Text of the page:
The true extent of crime in a society is seldom known. In times when evidence-based policing and data-driven policies are being advocated, the absence of exact data on crime could pose serious problems. In India, crime is under-reported and under-registered.
The official picture with respect to crime in India is difficult to believe for several reasons. While popular perception associates many cities and states in India with a crime, going by official statistics, the country has one of the lowest incidences of crime in the world. India’s crime rate is 379.3 per 1,00,000 persons. Cases of dacoity, attempt to murder, robbery, rape and riot have gone down by 36.11 per cent, 16.26 per cent, 20.15 per cent, 0.78 per cent and 54 per cent respectively in 2018 as compared to the year before. Who will buy these statistics?
A major source of the problem lies in the manner in which crime data are collected and compiled. Crime data in India are collected and published by the National Crime Records Bureau (NCRB). The data reported in this publication is based on the crime reported to local police stations. Police stations getting information about crime is one thing and such incidents being recorded as an FIR is another. This is in addition to all kinds of pressures and obstacles on a complainant, especially when the nature of crime is that of sexual assault, domestic violence or when it involves family members, relatives or powerful people. The resistance put up by the police station personnel in registering such crimes or reducing the seriousness of incident is well documented.
The NCRB data fall short of expectations in many respects. For instance, it is short on information about crime victims and witnesses. The official statistics miss out on several key areas: The profile of victims, their personal characteristics, victim-offender relationship, FIR registration experiences, experiences of interacting with police, number of days and time taken in getting FIR registered, instances of intimidation, pressure experienced from the accused or associates including police, nature of injury, medical assistance, information about legal aid, compensation.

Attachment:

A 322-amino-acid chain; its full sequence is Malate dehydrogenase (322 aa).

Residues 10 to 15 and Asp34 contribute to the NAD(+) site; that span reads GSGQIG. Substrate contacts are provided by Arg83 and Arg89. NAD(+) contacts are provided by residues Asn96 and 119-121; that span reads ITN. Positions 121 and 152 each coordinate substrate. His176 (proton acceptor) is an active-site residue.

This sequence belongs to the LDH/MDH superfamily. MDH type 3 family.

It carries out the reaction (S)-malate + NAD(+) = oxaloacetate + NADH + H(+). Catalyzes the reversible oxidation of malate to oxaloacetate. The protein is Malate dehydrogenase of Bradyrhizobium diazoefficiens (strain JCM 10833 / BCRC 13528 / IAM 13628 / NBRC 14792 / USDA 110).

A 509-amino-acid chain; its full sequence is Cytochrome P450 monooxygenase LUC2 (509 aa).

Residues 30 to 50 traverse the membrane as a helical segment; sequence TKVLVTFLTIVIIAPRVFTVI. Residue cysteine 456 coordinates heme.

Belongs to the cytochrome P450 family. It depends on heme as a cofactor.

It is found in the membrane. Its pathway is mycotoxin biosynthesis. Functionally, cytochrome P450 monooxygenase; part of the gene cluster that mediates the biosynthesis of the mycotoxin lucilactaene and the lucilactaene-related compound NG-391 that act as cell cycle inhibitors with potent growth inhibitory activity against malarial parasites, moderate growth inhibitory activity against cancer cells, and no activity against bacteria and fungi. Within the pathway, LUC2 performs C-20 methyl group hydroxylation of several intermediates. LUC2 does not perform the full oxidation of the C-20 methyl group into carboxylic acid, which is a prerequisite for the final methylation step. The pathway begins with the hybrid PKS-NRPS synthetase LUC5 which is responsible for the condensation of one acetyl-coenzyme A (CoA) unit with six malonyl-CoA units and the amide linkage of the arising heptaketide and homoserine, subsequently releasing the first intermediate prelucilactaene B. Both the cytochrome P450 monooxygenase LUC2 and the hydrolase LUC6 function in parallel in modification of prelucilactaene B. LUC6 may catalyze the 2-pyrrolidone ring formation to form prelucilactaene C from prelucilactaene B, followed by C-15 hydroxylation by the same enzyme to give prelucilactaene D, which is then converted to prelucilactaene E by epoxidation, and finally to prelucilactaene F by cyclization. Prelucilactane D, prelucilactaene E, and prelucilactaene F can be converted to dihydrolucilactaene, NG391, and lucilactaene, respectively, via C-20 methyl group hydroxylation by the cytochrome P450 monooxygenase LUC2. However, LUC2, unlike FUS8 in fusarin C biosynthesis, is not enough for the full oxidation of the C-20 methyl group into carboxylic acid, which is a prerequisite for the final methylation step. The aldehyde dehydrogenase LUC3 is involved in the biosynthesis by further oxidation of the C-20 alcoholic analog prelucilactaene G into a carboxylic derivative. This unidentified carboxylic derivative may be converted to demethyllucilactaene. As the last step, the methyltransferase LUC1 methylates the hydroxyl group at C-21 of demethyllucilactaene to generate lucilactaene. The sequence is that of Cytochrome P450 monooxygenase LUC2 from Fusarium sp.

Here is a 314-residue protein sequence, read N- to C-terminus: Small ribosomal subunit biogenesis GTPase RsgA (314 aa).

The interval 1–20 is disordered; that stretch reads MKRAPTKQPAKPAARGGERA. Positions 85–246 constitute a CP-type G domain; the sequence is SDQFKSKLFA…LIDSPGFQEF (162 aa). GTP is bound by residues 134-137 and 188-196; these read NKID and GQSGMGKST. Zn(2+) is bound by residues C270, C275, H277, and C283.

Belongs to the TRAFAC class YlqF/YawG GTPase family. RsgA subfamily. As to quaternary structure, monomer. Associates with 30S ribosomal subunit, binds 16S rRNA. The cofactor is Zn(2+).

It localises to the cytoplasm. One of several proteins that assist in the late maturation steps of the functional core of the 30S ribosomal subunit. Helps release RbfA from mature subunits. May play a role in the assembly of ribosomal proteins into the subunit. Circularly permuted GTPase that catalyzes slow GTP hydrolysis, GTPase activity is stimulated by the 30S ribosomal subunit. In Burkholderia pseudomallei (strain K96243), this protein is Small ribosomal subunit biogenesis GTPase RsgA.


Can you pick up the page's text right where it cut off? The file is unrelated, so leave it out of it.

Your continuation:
A victimisation survey is often seen as a solution to such shortcomings. While many countries have conducted victimisation surveys to supplement their official crime data, India has yet to make a start. Such surveys reveal details that are missed out by the local police. They describe how crime has impacted the lives of victims and conevy their safety concerns.
These surveys gather information through personal or telephonic interviews with a set of people who represent the geographical and social correlates of a city or state over a period of time. The information thus collected may detail the victimisation suffered by a person but not recorded by the police for a variety of reasons. The other data which are generally collected in these surveys entail risk and vulnerability, perceptions about the local police and the views of people about the criminal justice system.
The Crime Survey for England and Wales (CSEW) measures the amount of crime by asking people about their experiences as crime victims. In the US, the National Crime Victimisation Survey (NCVS) presents data that is collected from a nationally-representative sample of about 2,40,000 interviews on criminal victimisation, involving 1,60,000 persons in about 95,000 households.
The data generated by such surveys are considered more reliable than the official statistics on crime and this is frequently used for various policy objectives. Such surveys are conducted by professionally-competent organisations and the state funds the processes involved in the generation of data.
The European Crime and Safety Survey (EU ICS) is the most comprehensive analysis of crime, security and safety in the European Union. In 1987, the United Nations Inter-regional Crime and Justice Research Institute (UNICRI) launched the International Crime Victimisation Survey (ICVS), which produces more comparable data across nations. These data are available in the public domain. The public in general is encouraged in all these countries by the state to participate in these surveys with an assurance about the confidentiality of the information they provide.
The data generated by the state in India, in contrast, doesn’t inspire public confidence. There are enough reasons to demystify crime and the people’s response to it in India. India-specific yardsticks, which the NCRB does not cover, could be evolved. However, there could be several challenges to such surveys. For example, people might not reveal more than what they have divulged to the police. Even then, it is still an endeavour worth attempting. Today, there are several methodological innovations to overcome the bottlenecks.
The government is expected to embark on the country’s first victimisation survey soon. The complexity of this endeavour demands that it be assigned to an institution that specialises in criminology, victimology and criminal justice administration. Such a survey is not simply about data collection, it involves nuanced understanding of the facets of crime and victimisation and presupposes specialist knowledge. I hope the home ministry is listening.
This article was first published on September 28, 2019 in the print edition under the title ‘Making crime less dark’. The writer is professor and chairperson, Centre for Criminology & Victimology at National Law University Delhi and vice president of Victim Support Asia.
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